You can do that math and see the significant savings.

Create Your Own Delegation Mindset – TODAY

It’s fair to say that there are several approaches to this
Some folks find the Eliminate – Automate – Delegate” mindset to be a helpful toolset. If that works for you, great.

It adds a clear focus to getting rid of things you shouldn’t be doing in the first place and automating those that are easy.

For me, though, those first two decisions are almost second nature, and in some ways, much easier to adopt than the delegation requirement.

How do I find someone to help me?

Even so, once you’re past those two options, you’re now faced with the much more difficult task of finding someone else to help out, and there’s a little more to that.

First, you need to identify the best resource and make sure they legitimately have the time to do it.

Then, you need to show them how to do it and make sure you have the tools and reporting processes in place to make sure they keep it going and keep you informed.

Think differently to develop that Delegation Mindset

Any time a project, task or assignment of any kind appears, look at it first with this Delegation Mindset:

> Is there someone else on my team who can handle this more effectively, even if not to 100% done, so I can keep focused on what’s most important to create value in my business?

The key to this is not getting rid of things you don’t want to do, (although we’d probably agree that’s an appealing option).

The essence of this requirement is what I said earlier:

>There are some things that ONLY YOU CAN DO and if you aren’t doing them … completely and on a timely basis … they aren’t getting done.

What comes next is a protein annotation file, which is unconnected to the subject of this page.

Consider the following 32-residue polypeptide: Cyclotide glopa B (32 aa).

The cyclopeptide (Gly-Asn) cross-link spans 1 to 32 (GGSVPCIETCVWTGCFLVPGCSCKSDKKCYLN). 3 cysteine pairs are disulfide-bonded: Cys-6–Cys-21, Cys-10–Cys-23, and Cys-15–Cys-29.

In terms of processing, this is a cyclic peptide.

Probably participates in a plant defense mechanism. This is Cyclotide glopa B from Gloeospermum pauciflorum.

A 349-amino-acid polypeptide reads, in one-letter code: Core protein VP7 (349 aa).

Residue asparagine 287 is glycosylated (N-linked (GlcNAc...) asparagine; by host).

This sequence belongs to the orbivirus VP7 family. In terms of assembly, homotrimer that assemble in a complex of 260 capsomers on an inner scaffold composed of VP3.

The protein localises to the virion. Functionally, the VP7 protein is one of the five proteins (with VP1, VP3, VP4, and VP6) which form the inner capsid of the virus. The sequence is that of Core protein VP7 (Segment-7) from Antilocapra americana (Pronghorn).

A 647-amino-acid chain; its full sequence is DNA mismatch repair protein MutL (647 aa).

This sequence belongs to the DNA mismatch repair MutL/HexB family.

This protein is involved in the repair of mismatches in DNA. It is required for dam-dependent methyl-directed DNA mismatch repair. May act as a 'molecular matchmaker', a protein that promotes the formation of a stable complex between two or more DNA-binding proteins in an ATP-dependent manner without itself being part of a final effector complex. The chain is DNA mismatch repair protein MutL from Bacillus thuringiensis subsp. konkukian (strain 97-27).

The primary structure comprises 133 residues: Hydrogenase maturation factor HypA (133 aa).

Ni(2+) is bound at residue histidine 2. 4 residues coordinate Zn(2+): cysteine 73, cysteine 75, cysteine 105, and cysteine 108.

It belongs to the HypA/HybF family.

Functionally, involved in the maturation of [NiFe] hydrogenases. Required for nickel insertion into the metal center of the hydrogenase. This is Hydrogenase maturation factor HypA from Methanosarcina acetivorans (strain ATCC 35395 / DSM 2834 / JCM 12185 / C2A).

That’s the greatest danger to your organization … and if your responsibilities stretch broadly across your organization, the threat is even greater.

Here’s the part we tend to forget

When you delegate projects and outcomes, the person receiving the assignment also benefits in ways that are almost impossible to duplicate in any other way.

When you delegate an assignment to someone else, you are helping to develop another leader in your organization.

By providing the resources, experience and expertise they may not otherwise receive, you will help to make those leaders even more effective collaborators and help them build their own skills and expertise.

This time, in just this one area … but over time, in a wide range of activities that will help them become more successful and effective executives … and demonstrably boost your own success and effectiveness.

Build a Great Leadership Team

In another post, we’ll dive more deeply into why this is the THE MOST IMPORTANT thing you can do as a leader. You may believe there are other more important things which require your focus, but I know I can show you why all roads lead back to this foundation.

For now, let’s agree that Building a Great Leadership Team is among the most important goals of a great leader.

The good news?

Delegating important elements of your mission to your leadership team is one of the most powerful ways you have to develop those strong leaders.

It’s a great teaching method and nothing is more inspirational than proving to developing leaders that you have confidence in them and want to them to grow and succeed.

Adopt a Delegation Mindset today

What could be better than to give yourself the time and focus to do the things that only you can do to advance your organization … and strengthen your leadership team at the same time?

You can do this. The essence of this mantra is very simple and you can apply this simple swing thought every time a project grabs your attention.

Tape it to your mirror or find a place to prominently display it in your workspace: